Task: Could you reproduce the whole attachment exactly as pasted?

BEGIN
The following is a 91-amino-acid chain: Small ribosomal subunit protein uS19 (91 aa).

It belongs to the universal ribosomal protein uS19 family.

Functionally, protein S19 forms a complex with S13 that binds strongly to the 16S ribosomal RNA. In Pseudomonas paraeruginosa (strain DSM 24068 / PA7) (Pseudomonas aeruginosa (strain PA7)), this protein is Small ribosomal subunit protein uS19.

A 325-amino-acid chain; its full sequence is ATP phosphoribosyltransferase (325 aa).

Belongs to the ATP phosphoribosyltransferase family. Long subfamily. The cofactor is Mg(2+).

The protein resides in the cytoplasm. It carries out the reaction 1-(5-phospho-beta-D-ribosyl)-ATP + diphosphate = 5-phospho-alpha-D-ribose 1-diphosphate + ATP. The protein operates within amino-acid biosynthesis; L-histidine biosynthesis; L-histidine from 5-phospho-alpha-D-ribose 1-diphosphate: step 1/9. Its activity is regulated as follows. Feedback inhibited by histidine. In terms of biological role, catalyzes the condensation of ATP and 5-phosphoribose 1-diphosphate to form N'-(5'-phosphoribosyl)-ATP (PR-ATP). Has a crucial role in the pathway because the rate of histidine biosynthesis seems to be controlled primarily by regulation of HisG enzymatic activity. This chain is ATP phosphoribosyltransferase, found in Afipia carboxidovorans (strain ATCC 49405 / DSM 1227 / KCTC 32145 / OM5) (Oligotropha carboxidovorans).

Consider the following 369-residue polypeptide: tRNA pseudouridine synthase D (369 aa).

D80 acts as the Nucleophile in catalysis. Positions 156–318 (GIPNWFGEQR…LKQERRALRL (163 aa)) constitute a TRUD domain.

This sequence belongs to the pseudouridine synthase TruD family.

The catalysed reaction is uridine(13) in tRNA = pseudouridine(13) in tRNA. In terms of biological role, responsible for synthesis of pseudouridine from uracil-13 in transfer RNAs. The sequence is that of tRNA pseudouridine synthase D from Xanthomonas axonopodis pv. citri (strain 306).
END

The following is a 91-amino-acid chain: Small ribosomal subunit protein uS19 (91 aa).

It belongs to the universal ribosomal protein uS19 family.

Functionally, protein S19 forms a complex with S13 that binds strongly to the 16S ribosomal RNA. In Pseudomonas paraeruginosa (strain DSM 24068 / PA7) (Pseudomonas aeruginosa (strain PA7)), this protein is Small ribosomal subunit protein uS19.

A 325-amino-acid chain; its full sequence is ATP phosphoribosyltransferase (325 aa).

Belongs to the ATP phosphoribosyltransferase family. Long subfamily. The cofactor is Mg(2+).

The protein resides in the cytoplasm. It carries out the reaction 1-(5-phospho-beta-D-ribosyl)-ATP + diphosphate = 5-phospho-alpha-D-ribose 1-diphosphate + ATP. The protein operates within amino-acid biosynthesis; L-histidine biosynthesis; L-histidine from 5-phospho-alpha-D-ribose 1-diphosphate: step 1/9. Its activity is regulated as follows. Feedback inhibited by histidine. In terms of biological role, catalyzes the condensation of ATP and 5-phosphoribose 1-diphosphate to form N'-(5'-phosphoribosyl)-ATP (PR-ATP). Has a crucial role in the pathway because the rate of histidine biosynthesis seems to be controlled primarily by regulation of HisG enzymatic activity. This chain is ATP phosphoribosyltransferase, found in Afipia carboxidovorans (strain ATCC 49405 / DSM 1227 / KCTC 32145 / OM5) (Oligotropha carboxidovorans).

Consider the following 369-residue polypeptide: tRNA pseudouridine synthase D (369 aa).

D80 acts as the Nucleophile in catalysis. Positions 156–318 (GIPNWFGEQR…LKQERRALRL (163 aa)) constitute a TRUD domain.

This sequence belongs to the pseudouridine synthase TruD family.

The catalysed reaction is uridine(13) in tRNA = pseudouridine(13) in tRNA. In terms of biological role, responsible for synthesis of pseudouridine from uracil-13 in transfer RNAs. The sequence is that of tRNA pseudouridine synthase D from Xanthomonas axonopodis pv. citri (strain 306).